Freshwater ecosystems are a division of the aquatic systems of the earth and include ponds, streams, rivers, wetlands, lakes, and springs. Freshwater habitats are classified on different factors including light penetration and vegetation. Freshwater can be divided into lotic (if flowing) or lentic (if still) ecosystems. The study about freshwater ecosystem is known as limnology. There have been efforts to help monitor and understand freshwater ecosystem due to threats to human health like cholera outbreaks. This paper will discuss the freshwater ecosystem, how it has been impacted by agriculture, and the effect of a growing population on such an ecosystem. The paper will further discuss a management practice for sustainability and conservation of natural resources in a freshwater ecosystem, risks and benefits associated with use of energy from such an ecosystem and management practices for sustainability and conservation of natural resources.
Agricultural Impacts on Freshwater Ecosystems
Threat to Freshwater Ecosystems
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The major threat today to freshwater systems is agricultural activities as carried out by human beings. Agricultural activities involve raising of livestock and crops for food. Of course we have to farm to support our lives but unfortunately this vital activity hurts the earth’s freshwater systems. Agriculture accounts for about 70% of our freshwater use and although freshwater is a renewable resource, it is not unlimited. Crops like cotton, sugar, and rice need a lot of water to grow. For example it can take a whooping 5,000 liters of water to grow just 1kg of rice. To put this into perspective, in 2008 alone, USDA forecast for world rice production was 394 metric tones (Ronca, n.d.).
Water may be indispensible for farming but some countries grow crops that are not suitable for the local soil or climate and when overproduction occurs, the soil salinity increases making it difficult to grow crops anymore. In turn farmers start using pesticides and chemicals to grow their crops. The chemicals are washed down into freshwater sources and destroy the freshwater habitats and species that live there. Another threat to freshwater ecosystems is as a result of construction of dams used for irrigation. Dams are used to divert water flow systems which affect the habitats of local fish and other freshwater animals, reduce spawning, threaten species, and increases flood risk. The poor irrigation and drainage in agriculture also results to squandering of precious water (Ronca, n.d.).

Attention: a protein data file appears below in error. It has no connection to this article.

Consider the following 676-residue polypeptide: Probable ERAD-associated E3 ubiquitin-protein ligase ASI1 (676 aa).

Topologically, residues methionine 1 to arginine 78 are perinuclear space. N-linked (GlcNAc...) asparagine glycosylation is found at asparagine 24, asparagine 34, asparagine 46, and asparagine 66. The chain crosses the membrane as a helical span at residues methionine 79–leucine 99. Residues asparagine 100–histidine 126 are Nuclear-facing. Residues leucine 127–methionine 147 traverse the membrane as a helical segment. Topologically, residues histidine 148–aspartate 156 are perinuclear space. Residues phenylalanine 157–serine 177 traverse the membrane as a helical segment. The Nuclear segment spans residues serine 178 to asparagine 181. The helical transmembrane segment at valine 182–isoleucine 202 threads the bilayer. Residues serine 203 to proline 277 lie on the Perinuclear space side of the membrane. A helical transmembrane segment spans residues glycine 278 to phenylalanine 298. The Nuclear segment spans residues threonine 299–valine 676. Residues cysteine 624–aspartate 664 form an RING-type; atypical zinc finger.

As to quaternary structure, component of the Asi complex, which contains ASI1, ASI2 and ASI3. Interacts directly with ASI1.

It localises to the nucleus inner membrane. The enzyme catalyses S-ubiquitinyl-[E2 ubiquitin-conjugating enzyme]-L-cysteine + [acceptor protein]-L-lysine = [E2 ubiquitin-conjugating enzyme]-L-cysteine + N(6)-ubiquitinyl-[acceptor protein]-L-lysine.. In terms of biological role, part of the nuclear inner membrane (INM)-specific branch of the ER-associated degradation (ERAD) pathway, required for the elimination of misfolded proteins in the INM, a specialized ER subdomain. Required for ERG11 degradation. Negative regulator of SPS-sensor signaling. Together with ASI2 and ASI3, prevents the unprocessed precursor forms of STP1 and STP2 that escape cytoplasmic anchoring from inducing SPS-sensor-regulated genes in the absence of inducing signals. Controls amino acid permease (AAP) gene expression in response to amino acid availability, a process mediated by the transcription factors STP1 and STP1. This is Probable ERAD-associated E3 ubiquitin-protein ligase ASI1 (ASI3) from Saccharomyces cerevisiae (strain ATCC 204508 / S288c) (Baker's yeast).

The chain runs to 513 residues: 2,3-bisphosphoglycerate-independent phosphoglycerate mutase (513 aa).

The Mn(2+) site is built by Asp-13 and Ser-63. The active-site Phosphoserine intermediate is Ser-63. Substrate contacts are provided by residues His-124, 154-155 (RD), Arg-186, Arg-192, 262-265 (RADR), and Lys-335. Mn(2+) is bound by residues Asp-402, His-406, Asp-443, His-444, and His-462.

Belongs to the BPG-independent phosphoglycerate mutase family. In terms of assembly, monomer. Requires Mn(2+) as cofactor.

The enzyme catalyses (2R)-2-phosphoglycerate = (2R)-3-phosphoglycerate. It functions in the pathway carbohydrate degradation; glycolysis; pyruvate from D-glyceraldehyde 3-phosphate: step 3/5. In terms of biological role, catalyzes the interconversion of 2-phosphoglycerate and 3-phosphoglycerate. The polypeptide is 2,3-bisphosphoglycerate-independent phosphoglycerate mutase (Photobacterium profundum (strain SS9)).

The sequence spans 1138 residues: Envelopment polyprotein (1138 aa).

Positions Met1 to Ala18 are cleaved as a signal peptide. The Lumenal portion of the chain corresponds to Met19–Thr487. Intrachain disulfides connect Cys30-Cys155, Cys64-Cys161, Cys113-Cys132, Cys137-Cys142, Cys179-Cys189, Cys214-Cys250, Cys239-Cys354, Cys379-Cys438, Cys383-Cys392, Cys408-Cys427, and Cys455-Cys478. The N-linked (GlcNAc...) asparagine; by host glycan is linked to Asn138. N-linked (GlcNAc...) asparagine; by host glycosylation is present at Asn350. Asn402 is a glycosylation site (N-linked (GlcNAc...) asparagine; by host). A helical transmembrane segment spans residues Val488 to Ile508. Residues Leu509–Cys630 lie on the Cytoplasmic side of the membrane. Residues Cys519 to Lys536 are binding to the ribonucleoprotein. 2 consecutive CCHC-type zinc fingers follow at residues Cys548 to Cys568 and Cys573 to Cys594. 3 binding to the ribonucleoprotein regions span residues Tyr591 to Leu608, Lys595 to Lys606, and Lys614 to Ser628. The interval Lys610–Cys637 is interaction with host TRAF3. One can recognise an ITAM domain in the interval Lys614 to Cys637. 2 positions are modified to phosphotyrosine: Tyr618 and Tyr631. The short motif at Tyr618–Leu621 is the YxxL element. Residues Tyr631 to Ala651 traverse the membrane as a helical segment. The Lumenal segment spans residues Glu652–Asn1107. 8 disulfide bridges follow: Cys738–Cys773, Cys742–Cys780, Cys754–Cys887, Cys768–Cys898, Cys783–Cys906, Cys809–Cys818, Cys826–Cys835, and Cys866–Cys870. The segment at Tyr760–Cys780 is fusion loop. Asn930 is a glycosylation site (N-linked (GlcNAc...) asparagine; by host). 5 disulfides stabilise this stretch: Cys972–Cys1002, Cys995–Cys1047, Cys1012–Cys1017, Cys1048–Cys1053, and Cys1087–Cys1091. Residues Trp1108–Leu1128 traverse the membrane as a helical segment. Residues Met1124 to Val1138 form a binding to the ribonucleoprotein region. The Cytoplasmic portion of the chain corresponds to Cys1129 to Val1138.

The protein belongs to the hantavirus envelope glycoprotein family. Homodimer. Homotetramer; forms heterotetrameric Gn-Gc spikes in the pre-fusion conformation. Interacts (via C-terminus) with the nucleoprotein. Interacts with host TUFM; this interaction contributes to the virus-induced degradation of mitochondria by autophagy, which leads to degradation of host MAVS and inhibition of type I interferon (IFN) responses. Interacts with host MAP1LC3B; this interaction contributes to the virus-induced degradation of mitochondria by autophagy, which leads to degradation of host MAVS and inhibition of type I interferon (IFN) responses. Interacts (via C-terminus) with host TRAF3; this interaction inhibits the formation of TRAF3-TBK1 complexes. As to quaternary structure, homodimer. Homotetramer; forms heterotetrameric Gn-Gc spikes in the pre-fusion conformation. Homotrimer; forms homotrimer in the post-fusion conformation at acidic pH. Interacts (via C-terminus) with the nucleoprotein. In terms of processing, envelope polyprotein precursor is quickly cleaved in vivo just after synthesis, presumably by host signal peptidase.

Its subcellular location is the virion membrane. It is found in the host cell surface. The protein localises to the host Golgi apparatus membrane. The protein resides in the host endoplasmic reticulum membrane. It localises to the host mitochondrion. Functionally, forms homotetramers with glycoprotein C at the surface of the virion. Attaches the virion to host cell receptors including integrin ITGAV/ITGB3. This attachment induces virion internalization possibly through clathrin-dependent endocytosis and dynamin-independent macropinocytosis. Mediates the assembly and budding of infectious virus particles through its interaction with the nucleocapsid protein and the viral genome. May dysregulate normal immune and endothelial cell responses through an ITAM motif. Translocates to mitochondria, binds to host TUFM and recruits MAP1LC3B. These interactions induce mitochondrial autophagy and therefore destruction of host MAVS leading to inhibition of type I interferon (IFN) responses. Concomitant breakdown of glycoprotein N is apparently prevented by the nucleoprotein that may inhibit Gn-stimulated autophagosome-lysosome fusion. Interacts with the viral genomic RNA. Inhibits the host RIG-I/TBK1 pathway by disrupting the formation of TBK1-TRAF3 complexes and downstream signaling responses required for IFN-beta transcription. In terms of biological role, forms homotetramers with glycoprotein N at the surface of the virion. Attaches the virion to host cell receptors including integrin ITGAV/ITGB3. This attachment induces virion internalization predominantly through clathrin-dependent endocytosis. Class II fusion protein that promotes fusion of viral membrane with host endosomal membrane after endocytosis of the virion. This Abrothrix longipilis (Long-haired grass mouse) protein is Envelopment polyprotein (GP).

Effects of a Growing Human Population on Freshwater Ecosystem’s Resources
In a world where nearly all the natural ecosystems are under stress, freshwater ecosystems are the most endangered of all. Species especially from freshwater ecosystems are more threatened with extinction, according to the World Conservation Union. In the last few decades, freshwater ecosystems have lost a greater proportion of their species than any other ecosystem mainly because they are in greater danger from pollution, irrigation, overfishing and other threats as a result of overpopulation. Overpopulation of human beings is the biggest threat the freshwater ecosystem.